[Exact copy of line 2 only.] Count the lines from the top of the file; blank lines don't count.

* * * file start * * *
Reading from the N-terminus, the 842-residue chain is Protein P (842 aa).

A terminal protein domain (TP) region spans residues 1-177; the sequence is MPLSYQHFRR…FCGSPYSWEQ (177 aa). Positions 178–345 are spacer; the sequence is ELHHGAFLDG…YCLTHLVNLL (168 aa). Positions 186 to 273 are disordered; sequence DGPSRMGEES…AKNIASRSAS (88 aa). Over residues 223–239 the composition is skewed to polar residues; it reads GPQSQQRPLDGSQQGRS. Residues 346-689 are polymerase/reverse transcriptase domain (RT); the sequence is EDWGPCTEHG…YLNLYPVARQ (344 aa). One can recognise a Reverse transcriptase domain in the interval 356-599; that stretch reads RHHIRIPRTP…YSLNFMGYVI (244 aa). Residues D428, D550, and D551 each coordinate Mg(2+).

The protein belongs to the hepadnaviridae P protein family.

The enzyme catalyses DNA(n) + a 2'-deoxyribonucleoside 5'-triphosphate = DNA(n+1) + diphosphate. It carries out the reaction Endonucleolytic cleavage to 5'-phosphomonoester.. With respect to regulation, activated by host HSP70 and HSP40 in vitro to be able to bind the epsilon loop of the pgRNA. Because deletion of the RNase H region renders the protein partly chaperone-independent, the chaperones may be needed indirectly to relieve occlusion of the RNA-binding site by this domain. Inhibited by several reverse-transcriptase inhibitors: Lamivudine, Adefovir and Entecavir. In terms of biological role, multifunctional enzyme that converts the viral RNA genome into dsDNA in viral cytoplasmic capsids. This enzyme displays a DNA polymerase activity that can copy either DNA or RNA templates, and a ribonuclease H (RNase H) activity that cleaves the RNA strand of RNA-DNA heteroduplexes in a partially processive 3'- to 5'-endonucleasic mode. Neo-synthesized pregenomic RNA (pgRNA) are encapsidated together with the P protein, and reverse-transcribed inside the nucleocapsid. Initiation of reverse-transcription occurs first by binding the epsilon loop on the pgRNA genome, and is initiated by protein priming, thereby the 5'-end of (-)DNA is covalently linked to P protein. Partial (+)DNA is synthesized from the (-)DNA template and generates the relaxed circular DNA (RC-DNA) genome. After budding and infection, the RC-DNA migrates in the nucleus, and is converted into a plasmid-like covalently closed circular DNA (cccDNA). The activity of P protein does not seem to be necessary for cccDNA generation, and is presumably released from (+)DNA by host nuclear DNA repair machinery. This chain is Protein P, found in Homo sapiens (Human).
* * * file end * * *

A terminal protein domain (TP) region spans residues 1-177; the sequence is MPLSYQHFRR…FCGSPYSWEQ (177 aa). Positions 178–345 are spacer; the sequence is ELHHGAFLDG…YCLTHLVNLL (168 aa). Positions 186 to 273 are disordered; sequence DGPSRMGEES…AKNIASRSAS (88 aa). Over residues 223–239 the composition is skewed to polar residues; it reads GPQSQQRPLDGSQQGRS. Residues 346-689 are polymerase/reverse transcriptase domain (RT); the sequence is EDWGPCTEHG…YLNLYPVARQ (344 aa). One can recognise a Reverse transcriptase domain in the interval 356-599; that stretch reads RHHIRIPRTP…YSLNFMGYVI (244 aa). Residues D428, D550, and D551 each coordinate Mg(2+).